3. The law pronounces judgment upon every failure to obey its demands (Gal 3:10).
4. The law exposes and convicts of sin; as the Word of God, it searches out and exposes the sin that lies in the deepest recesses of the heart (Heb 4:12).
5. The law intensifies and confirms our bondage to sin (Rom 7:8).
B Second, what the law cannot do:
1. The law can do nothing to justify the sinner; it knows no mercy and gives no mercy.
2. The law can do nothing to relieve our bondage to sin.
I want you to notice that the law leaves the sinner without hope and without God in the world (Eph 2:12).
This is exactly what the authors of the Canons intend, when they declare,
For man cannot obtain saving grace through the Decalogue, because, although it does expose the magnitude of his sin and increasingly convict him of his guilt, yet it does not offer a remedy or enable him to escape from his misery, and, indeed, weakened as it is by the flesh, leaves the offender under the curse.
(III/IV Article 5)
The light of nature is not enough to save man; it only serves to render those of every race, tribe, and tongue without excuse (Rom 1:20). The light of the law is not enough to save man; it only exposes our sin and misery.
There is only one possible conclusion: man needs a savior. We know Who that is, don't we? Only Christ and the Spirit of Christ can save a lost-in-sin mankind.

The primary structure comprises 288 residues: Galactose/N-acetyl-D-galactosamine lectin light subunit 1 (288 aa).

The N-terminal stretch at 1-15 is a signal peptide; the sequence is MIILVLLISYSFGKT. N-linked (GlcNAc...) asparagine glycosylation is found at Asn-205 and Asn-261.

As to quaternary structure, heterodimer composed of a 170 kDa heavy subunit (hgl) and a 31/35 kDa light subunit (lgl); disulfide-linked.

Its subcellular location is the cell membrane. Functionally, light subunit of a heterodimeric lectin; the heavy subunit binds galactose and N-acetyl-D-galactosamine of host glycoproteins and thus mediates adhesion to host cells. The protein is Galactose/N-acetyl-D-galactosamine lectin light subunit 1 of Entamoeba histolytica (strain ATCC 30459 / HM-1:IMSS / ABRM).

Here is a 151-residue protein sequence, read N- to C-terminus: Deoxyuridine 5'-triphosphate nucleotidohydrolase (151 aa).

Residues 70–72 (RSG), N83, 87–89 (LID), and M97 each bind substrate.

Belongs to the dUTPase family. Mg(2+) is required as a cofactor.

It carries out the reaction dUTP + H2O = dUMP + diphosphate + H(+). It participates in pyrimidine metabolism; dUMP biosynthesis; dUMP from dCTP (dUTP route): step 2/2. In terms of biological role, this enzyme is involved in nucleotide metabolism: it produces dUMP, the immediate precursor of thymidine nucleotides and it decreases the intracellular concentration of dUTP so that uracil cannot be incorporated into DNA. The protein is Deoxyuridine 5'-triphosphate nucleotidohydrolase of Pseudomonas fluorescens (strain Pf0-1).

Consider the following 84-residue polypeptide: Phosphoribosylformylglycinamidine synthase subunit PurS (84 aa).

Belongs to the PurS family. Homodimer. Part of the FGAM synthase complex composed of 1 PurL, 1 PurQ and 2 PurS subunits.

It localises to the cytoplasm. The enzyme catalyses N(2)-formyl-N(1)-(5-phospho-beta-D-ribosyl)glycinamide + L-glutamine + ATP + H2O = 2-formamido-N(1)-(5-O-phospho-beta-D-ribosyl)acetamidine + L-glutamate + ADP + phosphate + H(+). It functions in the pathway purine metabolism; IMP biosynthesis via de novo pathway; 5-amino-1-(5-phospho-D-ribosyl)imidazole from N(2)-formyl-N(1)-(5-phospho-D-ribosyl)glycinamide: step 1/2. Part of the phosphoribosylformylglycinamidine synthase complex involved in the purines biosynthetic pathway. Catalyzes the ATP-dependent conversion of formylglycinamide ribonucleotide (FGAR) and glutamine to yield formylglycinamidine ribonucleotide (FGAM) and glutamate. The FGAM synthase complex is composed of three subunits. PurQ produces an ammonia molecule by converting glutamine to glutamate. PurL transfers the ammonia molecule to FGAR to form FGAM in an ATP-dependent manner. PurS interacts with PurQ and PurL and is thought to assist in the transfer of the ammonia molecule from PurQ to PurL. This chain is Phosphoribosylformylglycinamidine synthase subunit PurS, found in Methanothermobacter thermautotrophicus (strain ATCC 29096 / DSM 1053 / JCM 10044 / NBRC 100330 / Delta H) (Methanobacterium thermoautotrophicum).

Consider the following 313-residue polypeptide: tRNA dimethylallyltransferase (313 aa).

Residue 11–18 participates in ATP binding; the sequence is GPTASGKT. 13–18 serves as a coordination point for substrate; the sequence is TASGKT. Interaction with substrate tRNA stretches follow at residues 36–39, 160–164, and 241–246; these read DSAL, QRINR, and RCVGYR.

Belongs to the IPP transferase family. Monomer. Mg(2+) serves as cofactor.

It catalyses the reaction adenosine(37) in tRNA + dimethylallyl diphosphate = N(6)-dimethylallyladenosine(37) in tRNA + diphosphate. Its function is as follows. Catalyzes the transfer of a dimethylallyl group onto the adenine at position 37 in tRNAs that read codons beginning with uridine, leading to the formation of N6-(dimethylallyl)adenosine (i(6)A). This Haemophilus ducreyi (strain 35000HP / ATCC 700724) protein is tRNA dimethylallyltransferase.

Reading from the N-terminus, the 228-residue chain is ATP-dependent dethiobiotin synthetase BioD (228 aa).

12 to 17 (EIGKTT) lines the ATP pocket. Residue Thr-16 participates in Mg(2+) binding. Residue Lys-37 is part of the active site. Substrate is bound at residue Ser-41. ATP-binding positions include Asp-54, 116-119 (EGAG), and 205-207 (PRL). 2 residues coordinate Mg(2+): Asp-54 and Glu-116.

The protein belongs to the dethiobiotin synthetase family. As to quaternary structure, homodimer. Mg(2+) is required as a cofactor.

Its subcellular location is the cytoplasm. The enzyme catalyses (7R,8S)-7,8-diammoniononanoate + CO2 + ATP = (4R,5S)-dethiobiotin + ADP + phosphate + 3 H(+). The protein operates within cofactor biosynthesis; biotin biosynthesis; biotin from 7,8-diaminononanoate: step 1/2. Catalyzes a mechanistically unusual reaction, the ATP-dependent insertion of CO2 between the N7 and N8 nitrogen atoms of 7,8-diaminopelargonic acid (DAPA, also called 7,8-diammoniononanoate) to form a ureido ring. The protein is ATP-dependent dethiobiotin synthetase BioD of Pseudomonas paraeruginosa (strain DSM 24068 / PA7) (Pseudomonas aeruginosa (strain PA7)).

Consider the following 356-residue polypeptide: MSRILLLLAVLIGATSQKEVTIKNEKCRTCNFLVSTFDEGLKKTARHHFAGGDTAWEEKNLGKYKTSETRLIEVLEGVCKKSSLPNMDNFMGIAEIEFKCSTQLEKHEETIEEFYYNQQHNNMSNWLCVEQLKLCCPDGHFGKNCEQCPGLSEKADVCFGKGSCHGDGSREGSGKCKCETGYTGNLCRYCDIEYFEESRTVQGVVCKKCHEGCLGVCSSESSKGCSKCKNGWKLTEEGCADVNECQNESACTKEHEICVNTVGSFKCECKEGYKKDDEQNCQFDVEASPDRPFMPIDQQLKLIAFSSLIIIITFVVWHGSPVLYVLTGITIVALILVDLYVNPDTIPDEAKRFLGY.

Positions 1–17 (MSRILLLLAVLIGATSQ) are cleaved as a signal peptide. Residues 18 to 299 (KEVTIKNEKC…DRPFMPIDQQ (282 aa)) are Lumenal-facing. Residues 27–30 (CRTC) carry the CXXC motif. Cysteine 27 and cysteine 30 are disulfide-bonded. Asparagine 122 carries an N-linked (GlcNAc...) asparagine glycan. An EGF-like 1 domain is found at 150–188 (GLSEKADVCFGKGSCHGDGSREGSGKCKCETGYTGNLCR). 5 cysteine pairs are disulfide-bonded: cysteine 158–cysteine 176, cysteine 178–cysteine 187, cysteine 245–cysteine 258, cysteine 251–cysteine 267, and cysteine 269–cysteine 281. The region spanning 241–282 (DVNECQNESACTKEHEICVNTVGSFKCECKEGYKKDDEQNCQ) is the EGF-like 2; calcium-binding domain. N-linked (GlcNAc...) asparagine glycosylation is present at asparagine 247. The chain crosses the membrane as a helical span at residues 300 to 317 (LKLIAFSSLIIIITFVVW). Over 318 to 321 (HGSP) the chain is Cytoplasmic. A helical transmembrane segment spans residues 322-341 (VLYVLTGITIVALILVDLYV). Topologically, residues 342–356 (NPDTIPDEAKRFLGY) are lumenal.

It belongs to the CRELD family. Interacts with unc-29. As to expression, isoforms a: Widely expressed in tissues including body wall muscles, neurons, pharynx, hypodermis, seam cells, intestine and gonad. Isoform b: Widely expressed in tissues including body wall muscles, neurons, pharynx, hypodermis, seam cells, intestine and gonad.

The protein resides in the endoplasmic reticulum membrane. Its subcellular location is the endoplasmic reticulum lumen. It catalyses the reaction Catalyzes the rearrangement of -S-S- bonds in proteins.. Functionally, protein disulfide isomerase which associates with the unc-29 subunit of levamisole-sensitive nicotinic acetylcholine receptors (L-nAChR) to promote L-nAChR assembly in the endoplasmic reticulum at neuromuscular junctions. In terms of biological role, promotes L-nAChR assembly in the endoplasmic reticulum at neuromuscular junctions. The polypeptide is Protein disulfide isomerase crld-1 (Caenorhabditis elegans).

"What, therefore, neither the light of nature nor the law can do, God accomplished by the power of the Holy Spirit, through the Word or the ministry of reconciliation" (III/IV Article 6).
This gospel is not found in natural revelation. This gospel is not hidden deep within the Ten Commandments. Rather, the gospel is foreshadowed in the Old Testament and made clear in the fullness of time when God sent forth His Son, born of a woman, born under the law, to redeem those under the law by His birth, death, resurrection, ascension, session, and coming again.
This gospel – not the light of nature, not the law – is our only hope. This is the one gospel proclaimed from Genesis through Revelation.
You can e-mail our pastor at: Pastor, Trinity United Reformed Church
Back to Index of Sermons Page